- The Continental League: A Personal History by Russell D. Buhite
This is a book about something that never happened, an idea, a conceptual pawn in a battle involving moneyed men seeking entry into the cartel known as Major League Baseball (MLB). In the latter part of the 1950s, the New York Giants and the Brooklyn Dodgers, hightailed across the continent and moved to San Francisco and Los Angeles, respectively. This left a hole in the baseball scene in New York. The setting up of a committee by the Mayor of New York to encourage a National League club to move to New York did not bear fruit. Congress also initiated hearings into the anti-trust status of baseball, hearings that went nowhere.
During these machinations, legendary baseball man Branch Rickey, who revolutionised baseball twice—the first time in developing the farm system, and the second, integrating baseball when he employed the African American Jackie Robinson with the Brooklyn Dodgers in 1947—proposed the formation of a third major league, the Continental League. Rickey and his associates found enough rich men to express interest in being part of a new eight-team league. After a series of meetings, and various political manoeuvrings in New York and Washington, MLB agreed to expand both of its leagues by two teams from the proposed Continental League franchises. This merger put an end to the Continental League.
At the time these events took place a new eight-team minor league circuit, the Western Carolina League, was formed. It developed a working relationship as a farm system for the Continental League. One of the players who played in the Western Carolina League was Russell D. Buhite, who had had previous stints in the minors. He subsequently became an academic historian, making his career in the area of Foreign or International Affairs.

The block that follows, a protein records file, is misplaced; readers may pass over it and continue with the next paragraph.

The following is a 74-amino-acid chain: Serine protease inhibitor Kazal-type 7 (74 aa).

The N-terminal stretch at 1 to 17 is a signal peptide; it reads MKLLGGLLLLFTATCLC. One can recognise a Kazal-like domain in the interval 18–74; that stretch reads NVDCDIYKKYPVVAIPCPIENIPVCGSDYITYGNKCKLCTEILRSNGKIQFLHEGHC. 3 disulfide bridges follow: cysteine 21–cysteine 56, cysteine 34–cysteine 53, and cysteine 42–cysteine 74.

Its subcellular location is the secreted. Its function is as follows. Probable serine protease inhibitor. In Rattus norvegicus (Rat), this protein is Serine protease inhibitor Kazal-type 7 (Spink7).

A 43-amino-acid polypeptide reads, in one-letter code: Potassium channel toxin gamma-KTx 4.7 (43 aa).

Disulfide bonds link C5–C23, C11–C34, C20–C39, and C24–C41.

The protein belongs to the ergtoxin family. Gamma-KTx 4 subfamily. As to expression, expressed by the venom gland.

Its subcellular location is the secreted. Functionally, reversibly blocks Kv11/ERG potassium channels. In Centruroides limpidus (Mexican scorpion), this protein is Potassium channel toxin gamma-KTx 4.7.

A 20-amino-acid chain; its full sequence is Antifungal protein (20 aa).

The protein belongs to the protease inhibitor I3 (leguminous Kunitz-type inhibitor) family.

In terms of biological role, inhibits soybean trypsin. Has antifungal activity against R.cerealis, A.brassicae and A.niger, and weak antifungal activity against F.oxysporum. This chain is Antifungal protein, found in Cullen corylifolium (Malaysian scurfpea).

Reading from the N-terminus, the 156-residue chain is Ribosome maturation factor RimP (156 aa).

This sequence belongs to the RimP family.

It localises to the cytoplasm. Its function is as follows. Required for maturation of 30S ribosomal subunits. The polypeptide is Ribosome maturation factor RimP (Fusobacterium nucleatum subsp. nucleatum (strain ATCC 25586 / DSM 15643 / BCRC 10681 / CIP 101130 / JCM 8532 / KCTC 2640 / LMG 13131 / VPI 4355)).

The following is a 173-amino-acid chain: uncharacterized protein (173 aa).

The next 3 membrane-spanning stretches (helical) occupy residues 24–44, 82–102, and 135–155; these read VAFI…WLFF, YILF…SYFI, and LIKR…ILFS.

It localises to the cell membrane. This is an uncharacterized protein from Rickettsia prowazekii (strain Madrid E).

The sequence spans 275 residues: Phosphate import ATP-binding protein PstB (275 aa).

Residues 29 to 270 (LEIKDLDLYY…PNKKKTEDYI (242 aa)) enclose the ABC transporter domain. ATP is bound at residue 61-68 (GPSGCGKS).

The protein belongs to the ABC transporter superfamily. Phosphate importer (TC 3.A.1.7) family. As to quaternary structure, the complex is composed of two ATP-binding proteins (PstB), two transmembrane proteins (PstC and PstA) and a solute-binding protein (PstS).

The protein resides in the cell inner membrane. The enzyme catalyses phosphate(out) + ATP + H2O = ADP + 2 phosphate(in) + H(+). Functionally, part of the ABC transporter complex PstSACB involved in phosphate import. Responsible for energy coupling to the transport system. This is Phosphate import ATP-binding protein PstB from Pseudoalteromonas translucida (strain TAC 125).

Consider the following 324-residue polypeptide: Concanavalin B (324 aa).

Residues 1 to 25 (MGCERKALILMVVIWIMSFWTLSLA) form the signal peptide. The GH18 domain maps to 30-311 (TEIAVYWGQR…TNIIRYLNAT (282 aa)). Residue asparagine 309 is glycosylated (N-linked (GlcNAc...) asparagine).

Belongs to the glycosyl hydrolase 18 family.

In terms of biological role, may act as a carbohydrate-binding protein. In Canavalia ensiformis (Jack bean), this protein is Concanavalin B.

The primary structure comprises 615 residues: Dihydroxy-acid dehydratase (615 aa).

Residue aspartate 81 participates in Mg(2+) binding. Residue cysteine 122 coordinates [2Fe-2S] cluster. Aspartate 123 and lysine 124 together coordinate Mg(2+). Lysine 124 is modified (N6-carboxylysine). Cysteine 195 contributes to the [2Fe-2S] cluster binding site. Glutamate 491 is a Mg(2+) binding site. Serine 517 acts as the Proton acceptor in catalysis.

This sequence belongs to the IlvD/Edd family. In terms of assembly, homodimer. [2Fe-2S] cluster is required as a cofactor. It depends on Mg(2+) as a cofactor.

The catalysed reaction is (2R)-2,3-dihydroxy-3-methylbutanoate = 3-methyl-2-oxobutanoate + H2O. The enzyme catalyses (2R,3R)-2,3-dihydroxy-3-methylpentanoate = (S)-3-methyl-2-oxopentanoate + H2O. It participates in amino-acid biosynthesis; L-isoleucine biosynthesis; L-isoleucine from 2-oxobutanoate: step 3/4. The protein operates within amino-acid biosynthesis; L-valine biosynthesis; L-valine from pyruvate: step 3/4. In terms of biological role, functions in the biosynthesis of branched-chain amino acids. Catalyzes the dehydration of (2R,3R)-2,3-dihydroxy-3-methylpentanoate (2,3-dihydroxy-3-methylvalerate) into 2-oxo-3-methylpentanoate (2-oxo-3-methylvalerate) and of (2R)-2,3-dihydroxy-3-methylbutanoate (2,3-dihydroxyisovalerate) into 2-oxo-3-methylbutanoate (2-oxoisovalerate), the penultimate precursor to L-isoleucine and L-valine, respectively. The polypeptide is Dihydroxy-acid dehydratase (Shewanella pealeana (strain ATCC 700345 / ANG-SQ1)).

As a participant and an historian, Buhite states, “I believe I am better positioned than most to explain the life—and death—of this agent of change” (p. 9). Buhite provides a descriptive account of the various events and persons associated with MLB’s put out of the Continental League. There are two major problems with Buhite’s account. First, more than a third of the book recounts his time as a baseball player in school, local, and minor league teams. It smacks of self-indulgence.
Second, he does not understand the “workings” of sporting leagues. Branch Rickey proposed that all operations of the league should be centrally controlled, with him as its head. Players would be allocated to clubs by a draft with broadcasting and gate receipts evenly distributed between competing clubs. Buhite asserts that such arrangements constituted a form of Socialism (pp. 5-7 and 105).
Sporting leagues are cartels, which are more or less imperfectly coordinated. The major problem impacting on their operation is the difference in the financial strength of competing clubs. MLB put the “cost” of this problem onto players in the form of the reserve (option) system, where players could only move to another club with the permission of the club that had previously employed them. Players, in the form of the Major League Baseball Players’ Association (MLBPA), successfully challenged the reserve system [End Page 117] and achieved free agency for six-year veterans in 1976. It took MLB almost two decades to learn that players were not going to give up free agency. Once the penny dropped, MLB started to explore revenue sharing and luxury taxes, as it moved along the spectrum of cartel coordination. Rickey’s proposals were an attempt to impose “perfect” coordination onto a new league. A “perfect” cartel is the antithesis of socialism.
In the final chapter, Buhite admonishes Rickey and others for not pursuing anti-trust actions against MLB over the reserve rule, maintaining that such a challenge would have been successful (p. 164). A major oddity of the American legal system is the anti-trust exemption given to baseball by the Supreme Court (Federal Baseball Club of Baltimore v National League of Professional Baseball Clubs, 259...